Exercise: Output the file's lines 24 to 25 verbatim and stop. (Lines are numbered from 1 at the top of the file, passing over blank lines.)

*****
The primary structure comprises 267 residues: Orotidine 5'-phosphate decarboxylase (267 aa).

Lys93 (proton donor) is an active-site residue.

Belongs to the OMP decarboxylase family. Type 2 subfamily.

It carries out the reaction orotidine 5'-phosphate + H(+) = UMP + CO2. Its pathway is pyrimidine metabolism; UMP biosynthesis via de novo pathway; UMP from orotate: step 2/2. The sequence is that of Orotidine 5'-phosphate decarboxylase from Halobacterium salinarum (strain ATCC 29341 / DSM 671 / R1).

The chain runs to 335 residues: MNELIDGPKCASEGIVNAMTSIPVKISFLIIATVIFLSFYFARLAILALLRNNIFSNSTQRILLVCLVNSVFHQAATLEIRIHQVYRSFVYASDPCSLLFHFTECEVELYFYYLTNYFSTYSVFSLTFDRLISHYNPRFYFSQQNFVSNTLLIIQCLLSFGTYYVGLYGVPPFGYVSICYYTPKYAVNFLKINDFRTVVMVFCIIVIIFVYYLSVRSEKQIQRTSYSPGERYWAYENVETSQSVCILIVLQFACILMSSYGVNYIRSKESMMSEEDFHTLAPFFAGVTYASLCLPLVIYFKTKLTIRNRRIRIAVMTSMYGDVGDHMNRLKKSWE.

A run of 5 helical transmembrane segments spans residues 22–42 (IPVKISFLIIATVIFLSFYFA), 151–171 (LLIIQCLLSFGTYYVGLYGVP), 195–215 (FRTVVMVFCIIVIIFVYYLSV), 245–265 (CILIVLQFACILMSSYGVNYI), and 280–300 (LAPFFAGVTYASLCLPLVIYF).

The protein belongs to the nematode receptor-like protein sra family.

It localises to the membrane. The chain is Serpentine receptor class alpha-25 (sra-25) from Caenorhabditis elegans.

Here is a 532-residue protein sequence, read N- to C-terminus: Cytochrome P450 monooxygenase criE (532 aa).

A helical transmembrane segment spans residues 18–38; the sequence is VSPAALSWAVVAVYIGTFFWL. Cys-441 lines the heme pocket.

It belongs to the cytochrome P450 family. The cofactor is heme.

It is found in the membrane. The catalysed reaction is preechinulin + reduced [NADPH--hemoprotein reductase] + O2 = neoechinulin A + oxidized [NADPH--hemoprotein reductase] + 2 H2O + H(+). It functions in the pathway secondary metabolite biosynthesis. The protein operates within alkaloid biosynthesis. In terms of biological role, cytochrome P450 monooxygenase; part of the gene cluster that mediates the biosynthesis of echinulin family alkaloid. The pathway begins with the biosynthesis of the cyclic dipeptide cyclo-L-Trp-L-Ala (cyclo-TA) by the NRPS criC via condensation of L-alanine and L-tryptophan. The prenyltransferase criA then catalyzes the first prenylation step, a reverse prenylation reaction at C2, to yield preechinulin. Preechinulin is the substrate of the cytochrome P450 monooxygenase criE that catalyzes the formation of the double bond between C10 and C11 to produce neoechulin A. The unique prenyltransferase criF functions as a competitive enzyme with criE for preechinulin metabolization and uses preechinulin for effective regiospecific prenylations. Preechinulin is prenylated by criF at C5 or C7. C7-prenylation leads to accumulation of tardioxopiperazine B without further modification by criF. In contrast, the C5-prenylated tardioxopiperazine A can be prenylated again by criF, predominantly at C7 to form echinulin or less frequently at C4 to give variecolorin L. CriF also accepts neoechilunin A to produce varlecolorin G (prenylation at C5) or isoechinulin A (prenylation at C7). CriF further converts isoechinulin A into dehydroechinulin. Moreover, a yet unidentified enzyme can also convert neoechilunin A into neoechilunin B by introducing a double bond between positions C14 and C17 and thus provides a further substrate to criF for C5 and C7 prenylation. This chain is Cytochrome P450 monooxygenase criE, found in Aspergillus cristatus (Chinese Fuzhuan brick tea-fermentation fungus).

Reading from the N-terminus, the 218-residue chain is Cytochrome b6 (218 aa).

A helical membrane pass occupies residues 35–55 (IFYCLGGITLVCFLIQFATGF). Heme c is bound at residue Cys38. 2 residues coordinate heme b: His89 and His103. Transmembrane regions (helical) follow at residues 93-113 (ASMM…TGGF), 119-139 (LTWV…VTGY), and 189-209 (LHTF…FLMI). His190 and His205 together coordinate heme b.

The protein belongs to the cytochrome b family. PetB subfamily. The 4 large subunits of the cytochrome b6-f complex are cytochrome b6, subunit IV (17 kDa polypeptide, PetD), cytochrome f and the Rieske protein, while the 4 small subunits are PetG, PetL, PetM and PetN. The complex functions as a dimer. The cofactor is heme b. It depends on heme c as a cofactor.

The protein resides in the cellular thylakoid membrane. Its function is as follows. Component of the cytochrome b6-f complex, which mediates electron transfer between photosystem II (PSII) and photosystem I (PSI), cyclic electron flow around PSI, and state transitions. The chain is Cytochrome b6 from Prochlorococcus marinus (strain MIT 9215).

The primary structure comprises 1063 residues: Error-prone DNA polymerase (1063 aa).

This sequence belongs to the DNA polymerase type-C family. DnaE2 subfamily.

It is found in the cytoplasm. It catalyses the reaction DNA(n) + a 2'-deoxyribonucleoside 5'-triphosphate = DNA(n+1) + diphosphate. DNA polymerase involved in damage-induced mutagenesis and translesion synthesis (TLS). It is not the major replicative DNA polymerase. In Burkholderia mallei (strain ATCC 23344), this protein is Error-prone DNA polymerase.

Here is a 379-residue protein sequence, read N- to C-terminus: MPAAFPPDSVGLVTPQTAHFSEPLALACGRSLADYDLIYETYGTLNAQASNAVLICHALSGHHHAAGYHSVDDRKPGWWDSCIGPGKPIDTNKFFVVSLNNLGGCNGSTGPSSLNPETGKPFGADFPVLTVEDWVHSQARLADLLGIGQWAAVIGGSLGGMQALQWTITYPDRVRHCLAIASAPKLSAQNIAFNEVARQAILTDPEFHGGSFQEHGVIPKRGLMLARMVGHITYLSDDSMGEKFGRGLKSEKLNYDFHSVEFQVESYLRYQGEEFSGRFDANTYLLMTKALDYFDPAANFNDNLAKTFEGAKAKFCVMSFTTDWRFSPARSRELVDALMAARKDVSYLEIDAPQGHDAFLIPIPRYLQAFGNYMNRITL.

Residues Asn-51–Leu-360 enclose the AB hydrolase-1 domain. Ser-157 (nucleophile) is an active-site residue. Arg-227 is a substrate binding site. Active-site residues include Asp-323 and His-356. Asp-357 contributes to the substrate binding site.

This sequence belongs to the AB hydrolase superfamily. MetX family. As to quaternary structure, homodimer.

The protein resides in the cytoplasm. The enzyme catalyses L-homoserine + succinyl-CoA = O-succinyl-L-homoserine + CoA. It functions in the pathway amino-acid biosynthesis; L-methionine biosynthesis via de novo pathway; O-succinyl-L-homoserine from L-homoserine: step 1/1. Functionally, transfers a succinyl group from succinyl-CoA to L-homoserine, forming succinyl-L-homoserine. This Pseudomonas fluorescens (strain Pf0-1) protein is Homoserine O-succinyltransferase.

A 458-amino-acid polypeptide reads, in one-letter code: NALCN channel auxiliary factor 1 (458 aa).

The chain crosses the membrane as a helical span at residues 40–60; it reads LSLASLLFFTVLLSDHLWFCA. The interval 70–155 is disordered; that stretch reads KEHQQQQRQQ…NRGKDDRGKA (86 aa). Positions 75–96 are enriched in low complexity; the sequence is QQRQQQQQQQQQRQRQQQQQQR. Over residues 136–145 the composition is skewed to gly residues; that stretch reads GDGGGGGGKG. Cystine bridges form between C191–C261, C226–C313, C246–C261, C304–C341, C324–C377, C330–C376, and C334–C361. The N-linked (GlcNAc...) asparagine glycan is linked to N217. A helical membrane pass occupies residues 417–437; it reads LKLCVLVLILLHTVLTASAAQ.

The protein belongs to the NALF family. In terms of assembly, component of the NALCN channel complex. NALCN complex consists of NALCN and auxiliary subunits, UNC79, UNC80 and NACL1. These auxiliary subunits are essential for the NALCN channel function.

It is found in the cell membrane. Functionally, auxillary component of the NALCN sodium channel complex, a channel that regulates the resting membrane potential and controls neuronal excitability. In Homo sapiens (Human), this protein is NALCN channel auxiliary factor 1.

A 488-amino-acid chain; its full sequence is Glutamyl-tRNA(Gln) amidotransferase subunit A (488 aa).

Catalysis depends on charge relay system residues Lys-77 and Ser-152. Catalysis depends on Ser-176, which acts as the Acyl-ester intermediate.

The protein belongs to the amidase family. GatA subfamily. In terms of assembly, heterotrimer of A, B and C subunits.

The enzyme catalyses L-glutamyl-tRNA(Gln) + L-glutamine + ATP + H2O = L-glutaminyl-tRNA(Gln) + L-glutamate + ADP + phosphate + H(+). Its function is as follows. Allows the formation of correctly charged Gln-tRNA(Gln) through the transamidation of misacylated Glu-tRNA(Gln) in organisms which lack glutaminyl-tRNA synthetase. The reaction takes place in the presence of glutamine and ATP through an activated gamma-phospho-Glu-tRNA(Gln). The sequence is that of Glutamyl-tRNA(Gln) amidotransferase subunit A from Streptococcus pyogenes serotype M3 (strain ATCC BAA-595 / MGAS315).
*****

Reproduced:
A 458-amino-acid polypeptide reads, in one-letter code: NALCN channel auxiliary factor 1 (458 aa).

The chain crosses the membrane as a helical span at residues 40–60; it reads LSLASLLFFTVLLSDHLWFCA. The interval 70–155 is disordered; that stretch reads KEHQQQQRQQ…NRGKDDRGKA (86 aa). Positions 75–96 are enriched in low complexity; the sequence is QQRQQQQQQQQQRQRQQQQQQR. Over residues 136–145 the composition is skewed to gly residues; that stretch reads GDGGGGGGKG. Cystine bridges form between C191–C261, C226–C313, C246–C261, C304–C341, C324–C377, C330–C376, and C334–C361. The N-linked (GlcNAc...) asparagine glycan is linked to N217. A helical membrane pass occupies residues 417–437; it reads LKLCVLVLILLHTVLTASAAQ.